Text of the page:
My Bloody Valentine (1981)
Slasher films typically feature a cast of teenaged characters cavorting in an isolated location and falling victim to a (usually) masked psychopath brandishing various sharp implements. The teens are systematically picked off until only one (usually) female character is left. She’s nearly always someone who abstains from indulging in drugs, alcohol and pre-marital sex - unlike her peers - and must use her resourcefulness to defeat the killer. Highly conservative in their morality, many slashers feature a sex equals death formula, with killers avenging past misdeeds committed against them or someone close to them, and sating their bloodlust by offing copulating couples. For hardened horror fans such as myself, they offer a strange sense of comfort due to their familiar structure and conventions, which rarely change from title to title. Of course, it’s always great when a slasher deviates from the rigid formula, but as long as there’s tension, atmosphere and a suitably menacing antagonist, one usually knows what to expect.
Not all slasher films feature horny, drunken, pot-tokin' teens however. Some also feature horny, drunken, pot-tokin' adults, too. My Bloody Valentine is one such slasher - and also one of the better slashers released in the early eighties after the success of Halloween. It features a cast of hard-working, hard-partying small town miners and their girlfriends who fall victim to a psychotic killer decked out in full mining garb. After a Valentine’s Day party, the revellers decide to take their girlfriends on a tour of the mines, unaware of the imposing figure who skulks after them. Combining tension, spooky atmospherics and fair-enough attempts to flesh out paper thin characters, My Bloody Valentine is classic, good-ol' fashioned slasher goodness, with a lot of heart. Sorry, couldn’t resist.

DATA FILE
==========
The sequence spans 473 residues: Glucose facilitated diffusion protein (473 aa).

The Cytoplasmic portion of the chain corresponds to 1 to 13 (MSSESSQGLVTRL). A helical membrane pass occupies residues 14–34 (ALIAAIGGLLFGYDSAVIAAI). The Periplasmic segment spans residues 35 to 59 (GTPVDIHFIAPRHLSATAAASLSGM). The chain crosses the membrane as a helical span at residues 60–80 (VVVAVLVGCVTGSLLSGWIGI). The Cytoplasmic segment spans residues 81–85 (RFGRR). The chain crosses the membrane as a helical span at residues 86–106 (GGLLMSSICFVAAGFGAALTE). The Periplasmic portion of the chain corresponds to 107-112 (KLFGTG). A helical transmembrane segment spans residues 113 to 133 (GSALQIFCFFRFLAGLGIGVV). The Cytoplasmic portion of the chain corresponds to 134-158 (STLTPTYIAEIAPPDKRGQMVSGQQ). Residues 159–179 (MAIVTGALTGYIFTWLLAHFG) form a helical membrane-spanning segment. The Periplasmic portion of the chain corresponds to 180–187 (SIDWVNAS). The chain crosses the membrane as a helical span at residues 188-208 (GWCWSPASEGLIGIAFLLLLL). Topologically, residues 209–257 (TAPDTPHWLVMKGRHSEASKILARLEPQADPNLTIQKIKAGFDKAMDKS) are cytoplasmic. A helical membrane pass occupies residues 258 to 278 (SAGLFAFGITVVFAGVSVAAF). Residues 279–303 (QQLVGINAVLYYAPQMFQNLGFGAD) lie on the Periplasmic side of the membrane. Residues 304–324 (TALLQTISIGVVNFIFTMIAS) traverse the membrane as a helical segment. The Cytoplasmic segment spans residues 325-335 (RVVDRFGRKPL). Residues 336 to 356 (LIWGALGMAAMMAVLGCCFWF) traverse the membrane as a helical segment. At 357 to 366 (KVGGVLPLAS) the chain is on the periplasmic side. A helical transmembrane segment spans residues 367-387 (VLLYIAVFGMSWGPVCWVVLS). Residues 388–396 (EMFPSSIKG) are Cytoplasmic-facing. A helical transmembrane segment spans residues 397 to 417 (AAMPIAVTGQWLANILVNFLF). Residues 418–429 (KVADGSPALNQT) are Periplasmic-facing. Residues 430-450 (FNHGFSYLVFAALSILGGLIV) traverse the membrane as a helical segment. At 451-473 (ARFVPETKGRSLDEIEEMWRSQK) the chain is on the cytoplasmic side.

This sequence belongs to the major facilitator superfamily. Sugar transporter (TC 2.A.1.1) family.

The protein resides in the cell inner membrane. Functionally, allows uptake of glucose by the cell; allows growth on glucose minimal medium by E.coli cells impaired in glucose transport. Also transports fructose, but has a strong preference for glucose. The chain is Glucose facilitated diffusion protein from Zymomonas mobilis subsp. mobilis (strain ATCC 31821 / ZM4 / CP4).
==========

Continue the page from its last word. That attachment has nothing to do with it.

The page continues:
Once the surprisingly detailed back-story has been established and the main characters introduced, John Beaird’s screenplay briefly explores their dynamics, singling out several red-herrings, and effectively establishes the small town setting. Tension builds slowly but surely and the scenes that take place in the mines are unsettlingly claustrophobic. A particularly unnerving chase scene culminates in the locker rooms of the mining facility, with an unfortunate victim terrorised as mining overalls and gas masks drop from the ceiling around her before she’s eventually cornered and killed by the pick-axe wielding brute. Even more disturbing are the scenes in which the killer is glimpsed stalking around the quiet town at night...
My Bloody Valentine was heavily edited upon release - Paramount were still reeling from the critical backlash of Friday the 13th and insisted that the violence be toned down. The myriad cuts result in slightly uneven pacing, and strip the film of many of its gruesome delights. A recent special edition release has reinstated these cuts, ensuring My Bloody Valentine’s status as a classic 80s slasher remains intact. While it isn’t particularly original in terms of its plot or execution, it has withstood the test of time and emerged as one of the stronger slasher flicks of this time, thanks mainly to its creepy atmosphere, taut suspense and terrifying killer.